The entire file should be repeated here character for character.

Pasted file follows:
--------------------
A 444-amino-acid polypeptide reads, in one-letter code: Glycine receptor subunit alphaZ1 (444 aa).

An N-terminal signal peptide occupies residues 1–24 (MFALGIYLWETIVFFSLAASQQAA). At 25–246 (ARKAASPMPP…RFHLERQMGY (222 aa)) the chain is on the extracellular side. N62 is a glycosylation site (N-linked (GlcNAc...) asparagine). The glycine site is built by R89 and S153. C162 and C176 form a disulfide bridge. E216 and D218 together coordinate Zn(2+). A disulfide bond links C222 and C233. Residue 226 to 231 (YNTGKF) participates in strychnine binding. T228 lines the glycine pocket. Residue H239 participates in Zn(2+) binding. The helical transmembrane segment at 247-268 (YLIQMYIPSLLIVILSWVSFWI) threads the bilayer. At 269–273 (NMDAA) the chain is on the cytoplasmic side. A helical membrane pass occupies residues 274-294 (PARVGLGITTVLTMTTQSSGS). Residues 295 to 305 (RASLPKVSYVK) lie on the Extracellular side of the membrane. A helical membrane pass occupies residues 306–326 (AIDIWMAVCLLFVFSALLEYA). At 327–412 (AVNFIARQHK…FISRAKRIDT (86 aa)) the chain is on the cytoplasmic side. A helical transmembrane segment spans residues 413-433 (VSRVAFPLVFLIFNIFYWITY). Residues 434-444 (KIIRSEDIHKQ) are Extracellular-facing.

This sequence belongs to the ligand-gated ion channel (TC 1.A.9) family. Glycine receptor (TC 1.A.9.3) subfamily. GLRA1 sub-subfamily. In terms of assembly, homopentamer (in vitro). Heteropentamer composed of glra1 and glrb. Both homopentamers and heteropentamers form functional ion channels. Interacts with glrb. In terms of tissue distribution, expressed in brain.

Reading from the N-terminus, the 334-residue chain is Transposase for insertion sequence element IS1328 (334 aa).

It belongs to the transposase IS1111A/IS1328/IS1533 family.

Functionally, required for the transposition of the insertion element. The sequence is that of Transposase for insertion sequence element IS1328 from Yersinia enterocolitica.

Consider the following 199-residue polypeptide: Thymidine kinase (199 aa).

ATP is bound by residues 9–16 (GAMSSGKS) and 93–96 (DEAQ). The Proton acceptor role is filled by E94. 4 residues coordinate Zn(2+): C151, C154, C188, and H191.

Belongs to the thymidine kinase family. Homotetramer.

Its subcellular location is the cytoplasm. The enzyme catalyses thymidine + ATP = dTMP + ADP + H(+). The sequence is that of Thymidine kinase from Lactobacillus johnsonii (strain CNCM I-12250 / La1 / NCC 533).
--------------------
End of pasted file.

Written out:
A 444-amino-acid polypeptide reads, in one-letter code: Glycine receptor subunit alphaZ1 (444 aa).

An N-terminal signal peptide occupies residues 1–24 (MFALGIYLWETIVFFSLAASQQAA). At 25–246 (ARKAASPMPP…RFHLERQMGY (222 aa)) the chain is on the extracellular side. N62 is a glycosylation site (N-linked (GlcNAc...) asparagine). The glycine site is built by R89 and S153. C162 and C176 form a disulfide bridge. E216 and D218 together coordinate Zn(2+). A disulfide bond links C222 and C233. Residue 226 to 231 (YNTGKF) participates in strychnine binding. T228 lines the glycine pocket. Residue H239 participates in Zn(2+) binding. The helical transmembrane segment at 247-268 (YLIQMYIPSLLIVILSWVSFWI) threads the bilayer. At 269–273 (NMDAA) the chain is on the cytoplasmic side. A helical membrane pass occupies residues 274-294 (PARVGLGITTVLTMTTQSSGS). Residues 295 to 305 (RASLPKVSYVK) lie on the Extracellular side of the membrane. A helical membrane pass occupies residues 306–326 (AIDIWMAVCLLFVFSALLEYA). At 327–412 (AVNFIARQHK…FISRAKRIDT (86 aa)) the chain is on the cytoplasmic side. A helical transmembrane segment spans residues 413-433 (VSRVAFPLVFLIFNIFYWITY). Residues 434-444 (KIIRSEDIHKQ) are Extracellular-facing.

This sequence belongs to the ligand-gated ion channel (TC 1.A.9) family. Glycine receptor (TC 1.A.9.3) subfamily. GLRA1 sub-subfamily. In terms of assembly, homopentamer (in vitro). Heteropentamer composed of glra1 and glrb. Both homopentamers and heteropentamers form functional ion channels. Interacts with glrb. In terms of tissue distribution, expressed in brain.

Reading from the N-terminus, the 334-residue chain is Transposase for insertion sequence element IS1328 (334 aa).

It belongs to the transposase IS1111A/IS1328/IS1533 family.

Functionally, required for the transposition of the insertion element. The sequence is that of Transposase for insertion sequence element IS1328 from Yersinia enterocolitica.

Consider the following 199-residue polypeptide: Thymidine kinase (199 aa).

ATP is bound by residues 9–16 (GAMSSGKS) and 93–96 (DEAQ). The Proton acceptor role is filled by E94. 4 residues coordinate Zn(2+): C151, C154, C188, and H191.

Belongs to the thymidine kinase family. Homotetramer.

Its subcellular location is the cytoplasm. The enzyme catalyses thymidine + ATP = dTMP + ADP + H(+). The sequence is that of Thymidine kinase from Lactobacillus johnsonii (strain CNCM I-12250 / La1 / NCC 533).